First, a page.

Thursday, October 20, 2011

Clinical Medicine, Capitalism and Creative Destruction

As the second world war ended, The Great Atlantic and Pacific Tea Company was opening supermarkets all over the country.  In time, local neighborhood grocery stores, bakeries and meat markets disappeared. When WalMart, Kmart and Target saw the opportunity, they began to compete for the family food dollar and eclipsed the A&P.  At the same time, small family farms were absorbed by large produce packaging companies.  They amassed huge tracts of land and adopted industrial scale methods of production.  Frank Perdue became a celebrity.

After that war, the automobile became a global product.  Newly established brands from Europe and Japan entered the American market.  Ford, General Motors and Chrysler survived and lesser marques like Nash, Hudson, Packard and Studebaker went the way of the corner grocer.  Lee Iacocca became a celebrity.

These are examples of the concept characterized as creative destruction.  It was inevitable that this model for change would come to the practice of medicine.  Over the last 20 years, the cottage industry of clinical medicine has been transformed into a collection of corporate behemoths.  In the process, Drs. Gupta, Chopra and Oz have become celebrities.

UnitedHealth Group Incorporated recently acquired the operations of a major physician's organization in California.  The purchase of the management arm of an association of approximately 2,300 physicians in a range of specialties established UnitedHealth's Optum Health Services platform as a formidable presence in the region.  Optum had previously taken over two smaller groups in southern California - AppleCare Medical Group and Memorial HealthCare.  This is the latest example of how lines are blurring between insurance companies and health care providers.

There is no way anyone could confuse the operating principles of such large corporate organizations with the insignia of the single practitioner or small groups of practicing physicians. The days are gone when a physician could move to a community, open an office, hire staff, and build a practice.  It is much too complicated today.  New legislation requires expensive technology, electronic medical records and structured human resources.  In order to deal with all the new rules and regulations, an affiliation with a large management organization is practically mandatory.  All over the country, individual physicians and groups are signing up with area hospitals, medical centers and academic teaching institutions.  As they recruit and buy practices, these large, multimillion dollar institutions with multibillion dollar budgets have made it possible for physicians to affiliate without having to move their office, change their staff or even change their telephone number.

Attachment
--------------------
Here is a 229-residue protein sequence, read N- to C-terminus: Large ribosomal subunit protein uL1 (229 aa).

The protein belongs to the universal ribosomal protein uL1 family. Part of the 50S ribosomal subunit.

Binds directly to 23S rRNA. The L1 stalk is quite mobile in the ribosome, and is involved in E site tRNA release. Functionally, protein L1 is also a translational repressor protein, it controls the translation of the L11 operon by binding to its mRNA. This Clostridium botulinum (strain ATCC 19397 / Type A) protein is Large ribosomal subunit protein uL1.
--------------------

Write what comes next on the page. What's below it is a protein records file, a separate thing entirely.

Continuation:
These changes have not escaped the attention of doctors.  When I was in training, it was understood that a physician in practice had to deal with the demands of running a small business.  Although these issues were never mentioned in medical school or during house staff training, I knew there would be some relationship between my overhead costs and take home pay.  As more and more physicians realized that they weren't going to be just practicing medicine but would be part of a health care industry, they decided a Master of Business Administration degree was the appropriate credential.  By the late 1990s, there were a half dozen joint MD/MBA degree programs in the country.  Today, 65 institutions offer the combined degree program - with tuition and fees amounting to more than $250,000.  Not a trivial investment!  And, more significantly, not time spent acquiring or mastering skills sets relevant to caring for the sick!

Perhaps the most striking feature of the corporatizing of medicine is the widespread use of advertising campaigns by doctors and hospitals in newspapers, magazines and on television with the objective of increasing their market share.  It's not possible to estimate the total spent for advertising, however, it is clearly a significant addition to the cost of business.  Prestigious institutions such as New York Presbyterian, Johns Hopkins, Baylor, Cleveland Clinic and Cedars-Sinai have all launched costly promotions to extend their brand beyond the logical perimeter of their customary catchment area.  So Johns Hopkins Hospital is spending money to recruit patients to Baltimore from New York City - competing on New York Presbyterian Medical Center's turf.  It's said only one half of the dollars spent on advertising really works.  Since advertising is such a large part of the nation's health care budget, a great deal of money could be saved if we knew which half that is.

When entering the medical maze today, the odds of finding a solo medical practitioner or one in a small group are about the same as sighting a Packard on the interstate.